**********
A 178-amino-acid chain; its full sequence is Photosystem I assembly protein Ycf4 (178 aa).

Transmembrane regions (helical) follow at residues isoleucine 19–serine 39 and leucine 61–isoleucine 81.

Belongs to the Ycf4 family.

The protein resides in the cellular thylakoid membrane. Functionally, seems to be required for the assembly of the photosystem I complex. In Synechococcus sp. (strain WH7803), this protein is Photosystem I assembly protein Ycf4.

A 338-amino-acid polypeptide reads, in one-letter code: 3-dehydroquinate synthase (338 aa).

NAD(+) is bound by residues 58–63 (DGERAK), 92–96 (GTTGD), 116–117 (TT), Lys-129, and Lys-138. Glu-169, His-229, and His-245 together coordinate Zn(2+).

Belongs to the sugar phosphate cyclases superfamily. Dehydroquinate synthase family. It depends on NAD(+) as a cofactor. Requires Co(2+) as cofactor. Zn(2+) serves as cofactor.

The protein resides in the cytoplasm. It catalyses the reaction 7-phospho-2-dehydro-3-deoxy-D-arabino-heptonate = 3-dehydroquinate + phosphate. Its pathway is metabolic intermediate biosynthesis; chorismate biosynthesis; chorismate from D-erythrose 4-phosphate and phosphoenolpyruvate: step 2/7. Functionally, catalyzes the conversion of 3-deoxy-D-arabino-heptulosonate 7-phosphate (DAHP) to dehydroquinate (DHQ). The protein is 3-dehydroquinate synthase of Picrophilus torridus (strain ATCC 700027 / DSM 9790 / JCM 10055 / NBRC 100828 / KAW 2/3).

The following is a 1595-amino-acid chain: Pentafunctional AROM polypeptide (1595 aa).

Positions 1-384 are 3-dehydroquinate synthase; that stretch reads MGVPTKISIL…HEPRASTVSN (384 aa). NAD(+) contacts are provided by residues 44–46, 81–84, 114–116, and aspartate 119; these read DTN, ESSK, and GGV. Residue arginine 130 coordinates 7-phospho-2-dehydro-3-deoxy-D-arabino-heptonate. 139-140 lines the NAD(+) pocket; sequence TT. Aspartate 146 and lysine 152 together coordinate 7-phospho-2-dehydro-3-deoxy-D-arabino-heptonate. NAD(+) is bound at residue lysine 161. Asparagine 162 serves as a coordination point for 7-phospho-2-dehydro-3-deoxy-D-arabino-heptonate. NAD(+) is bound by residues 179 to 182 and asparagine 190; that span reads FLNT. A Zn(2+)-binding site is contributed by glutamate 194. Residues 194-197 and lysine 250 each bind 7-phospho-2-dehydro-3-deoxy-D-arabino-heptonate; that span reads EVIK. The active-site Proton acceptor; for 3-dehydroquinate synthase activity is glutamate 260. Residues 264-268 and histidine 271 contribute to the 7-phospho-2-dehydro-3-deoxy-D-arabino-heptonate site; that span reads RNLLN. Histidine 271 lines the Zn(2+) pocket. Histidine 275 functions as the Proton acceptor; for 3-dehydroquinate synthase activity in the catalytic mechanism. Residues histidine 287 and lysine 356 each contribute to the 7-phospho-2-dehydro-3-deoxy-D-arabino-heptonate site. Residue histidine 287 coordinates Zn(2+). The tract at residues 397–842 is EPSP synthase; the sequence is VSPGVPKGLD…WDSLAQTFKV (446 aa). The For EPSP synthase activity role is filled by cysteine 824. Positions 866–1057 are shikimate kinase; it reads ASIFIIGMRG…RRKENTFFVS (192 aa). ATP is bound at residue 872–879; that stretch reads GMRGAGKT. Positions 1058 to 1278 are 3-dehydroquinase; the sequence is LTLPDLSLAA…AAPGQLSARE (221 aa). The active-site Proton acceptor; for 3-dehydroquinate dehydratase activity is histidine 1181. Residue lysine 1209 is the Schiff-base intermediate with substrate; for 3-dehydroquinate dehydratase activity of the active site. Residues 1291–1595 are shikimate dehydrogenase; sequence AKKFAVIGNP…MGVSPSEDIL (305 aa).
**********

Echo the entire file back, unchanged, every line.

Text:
A 178-amino-acid chain; its full sequence is Photosystem I assembly protein Ycf4 (178 aa).

Transmembrane regions (helical) follow at residues isoleucine 19–serine 39 and leucine 61–isoleucine 81.

Belongs to the Ycf4 family.

The protein resides in the cellular thylakoid membrane. Functionally, seems to be required for the assembly of the photosystem I complex. In Synechococcus sp. (strain WH7803), this protein is Photosystem I assembly protein Ycf4.

A 338-amino-acid polypeptide reads, in one-letter code: 3-dehydroquinate synthase (338 aa).

NAD(+) is bound by residues 58–63 (DGERAK), 92–96 (GTTGD), 116–117 (TT), Lys-129, and Lys-138. Glu-169, His-229, and His-245 together coordinate Zn(2+).

Belongs to the sugar phosphate cyclases superfamily. Dehydroquinate synthase family. It depends on NAD(+) as a cofactor. Requires Co(2+) as cofactor. Zn(2+) serves as cofactor.

The protein resides in the cytoplasm. It catalyses the reaction 7-phospho-2-dehydro-3-deoxy-D-arabino-heptonate = 3-dehydroquinate + phosphate. Its pathway is metabolic intermediate biosynthesis; chorismate biosynthesis; chorismate from D-erythrose 4-phosphate and phosphoenolpyruvate: step 2/7. Functionally, catalyzes the conversion of 3-deoxy-D-arabino-heptulosonate 7-phosphate (DAHP) to dehydroquinate (DHQ). The protein is 3-dehydroquinate synthase of Picrophilus torridus (strain ATCC 700027 / DSM 9790 / JCM 10055 / NBRC 100828 / KAW 2/3).

The following is a 1595-amino-acid chain: Pentafunctional AROM polypeptide (1595 aa).

Positions 1-384 are 3-dehydroquinate synthase; that stretch reads MGVPTKISIL…HEPRASTVSN (384 aa). NAD(+) contacts are provided by residues 44–46, 81–84, 114–116, and aspartate 119; these read DTN, ESSK, and GGV. Residue arginine 130 coordinates 7-phospho-2-dehydro-3-deoxy-D-arabino-heptonate. 139-140 lines the NAD(+) pocket; sequence TT. Aspartate 146 and lysine 152 together coordinate 7-phospho-2-dehydro-3-deoxy-D-arabino-heptonate. NAD(+) is bound at residue lysine 161. Asparagine 162 serves as a coordination point for 7-phospho-2-dehydro-3-deoxy-D-arabino-heptonate. NAD(+) is bound by residues 179 to 182 and asparagine 190; that span reads FLNT. A Zn(2+)-binding site is contributed by glutamate 194. Residues 194-197 and lysine 250 each bind 7-phospho-2-dehydro-3-deoxy-D-arabino-heptonate; that span reads EVIK. The active-site Proton acceptor; for 3-dehydroquinate synthase activity is glutamate 260. Residues 264-268 and histidine 271 contribute to the 7-phospho-2-dehydro-3-deoxy-D-arabino-heptonate site; that span reads RNLLN. Histidine 271 lines the Zn(2+) pocket. Histidine 275 functions as the Proton acceptor; for 3-dehydroquinate synthase activity in the catalytic mechanism. Residues histidine 287 and lysine 356 each contribute to the 7-phospho-2-dehydro-3-deoxy-D-arabino-heptonate site. Residue histidine 287 coordinates Zn(2+). The tract at residues 397–842 is EPSP synthase; the sequence is VSPGVPKGLD…WDSLAQTFKV (446 aa). The For EPSP synthase activity role is filled by cysteine 824. Positions 866–1057 are shikimate kinase; it reads ASIFIIGMRG…RRKENTFFVS (192 aa). ATP is bound at residue 872–879; that stretch reads GMRGAGKT. Positions 1058 to 1278 are 3-dehydroquinase; the sequence is LTLPDLSLAA…AAPGQLSARE (221 aa). The active-site Proton acceptor; for 3-dehydroquinate dehydratase activity is histidine 1181. Residue lysine 1209 is the Schiff-base intermediate with substrate; for 3-dehydroquinate dehydratase activity of the active site. Residues 1291–1595 are shikimate dehydrogenase; sequence AKKFAVIGNP…MGVSPSEDIL (305 aa).